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Well, said Soclarus, but let us try whether the money be all good or no; for, in my mind, some of it seems brass. For if we admit the general report about these matters to be true, you know very well that it is commonly supposed that some have friends, acquaintance, and even fathers, that have such evil eyes; so that the mothers will not show their children to them, nor for a long time suffer them to be looked upon by such; and how can the effects [p. 331] wrought by these proceed from envy? But what, for God's sake, wilt thou say to those that are reported to bewitch themselves?—for I am sure you have heard of such. or at least read these lines:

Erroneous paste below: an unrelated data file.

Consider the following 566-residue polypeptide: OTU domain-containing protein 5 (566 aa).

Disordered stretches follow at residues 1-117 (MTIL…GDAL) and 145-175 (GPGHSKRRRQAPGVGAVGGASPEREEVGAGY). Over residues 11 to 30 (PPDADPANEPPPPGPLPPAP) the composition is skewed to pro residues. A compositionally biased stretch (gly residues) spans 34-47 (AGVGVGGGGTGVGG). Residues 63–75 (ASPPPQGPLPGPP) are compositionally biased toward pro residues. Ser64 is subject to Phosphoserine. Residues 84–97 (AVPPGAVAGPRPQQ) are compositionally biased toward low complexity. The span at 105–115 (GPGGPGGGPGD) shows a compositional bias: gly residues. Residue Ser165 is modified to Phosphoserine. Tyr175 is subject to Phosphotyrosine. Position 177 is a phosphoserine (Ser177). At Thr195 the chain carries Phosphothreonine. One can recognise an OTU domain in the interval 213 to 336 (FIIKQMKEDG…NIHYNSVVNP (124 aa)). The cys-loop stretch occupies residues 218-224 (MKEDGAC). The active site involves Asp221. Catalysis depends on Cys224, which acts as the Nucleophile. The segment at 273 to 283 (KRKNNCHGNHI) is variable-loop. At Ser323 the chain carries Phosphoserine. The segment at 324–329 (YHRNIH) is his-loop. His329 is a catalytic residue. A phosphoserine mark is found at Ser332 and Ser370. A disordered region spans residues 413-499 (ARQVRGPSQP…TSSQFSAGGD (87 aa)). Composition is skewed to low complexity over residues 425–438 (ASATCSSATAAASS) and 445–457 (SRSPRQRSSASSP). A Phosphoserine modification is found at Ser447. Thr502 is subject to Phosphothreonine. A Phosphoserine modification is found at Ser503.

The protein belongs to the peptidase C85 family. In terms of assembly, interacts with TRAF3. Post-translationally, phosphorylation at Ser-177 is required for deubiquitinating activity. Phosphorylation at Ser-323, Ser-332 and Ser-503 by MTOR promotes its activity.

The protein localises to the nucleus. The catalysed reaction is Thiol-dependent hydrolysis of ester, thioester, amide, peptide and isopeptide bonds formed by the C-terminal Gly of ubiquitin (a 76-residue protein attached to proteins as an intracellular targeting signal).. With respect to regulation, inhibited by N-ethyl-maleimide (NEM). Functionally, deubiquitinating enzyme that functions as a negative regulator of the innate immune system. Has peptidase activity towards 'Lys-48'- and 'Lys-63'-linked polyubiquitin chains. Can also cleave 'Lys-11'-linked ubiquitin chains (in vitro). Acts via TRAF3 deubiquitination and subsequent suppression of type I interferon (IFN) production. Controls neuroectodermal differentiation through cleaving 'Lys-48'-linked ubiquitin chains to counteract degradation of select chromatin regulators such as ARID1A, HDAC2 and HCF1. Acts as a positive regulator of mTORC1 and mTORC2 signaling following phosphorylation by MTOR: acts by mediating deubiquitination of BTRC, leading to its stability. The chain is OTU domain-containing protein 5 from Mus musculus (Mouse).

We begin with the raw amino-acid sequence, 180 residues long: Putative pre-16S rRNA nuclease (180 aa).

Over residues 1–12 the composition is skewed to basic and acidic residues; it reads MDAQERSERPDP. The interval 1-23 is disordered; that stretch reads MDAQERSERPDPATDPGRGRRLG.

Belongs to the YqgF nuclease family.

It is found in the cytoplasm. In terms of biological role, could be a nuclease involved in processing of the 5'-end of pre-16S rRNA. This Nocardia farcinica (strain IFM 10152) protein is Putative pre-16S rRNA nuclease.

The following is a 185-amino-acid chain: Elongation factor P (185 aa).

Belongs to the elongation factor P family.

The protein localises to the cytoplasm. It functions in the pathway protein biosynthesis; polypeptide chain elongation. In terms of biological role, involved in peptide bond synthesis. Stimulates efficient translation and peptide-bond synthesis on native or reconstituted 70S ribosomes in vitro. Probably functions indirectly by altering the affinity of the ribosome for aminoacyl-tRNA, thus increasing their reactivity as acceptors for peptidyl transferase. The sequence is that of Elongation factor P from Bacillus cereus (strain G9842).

Curls once on Eutel's head in order stood;
But when he viewed his figure in a flood,
He overlooked himself, and now disease . . .

For they say that this Eutelidas, appearing very delicate and beauteous to himself, was affected with that sight and grew sick upon it, and lost his beauty and his health. Now, pray sir, what reason can you find for these wonderful effects?

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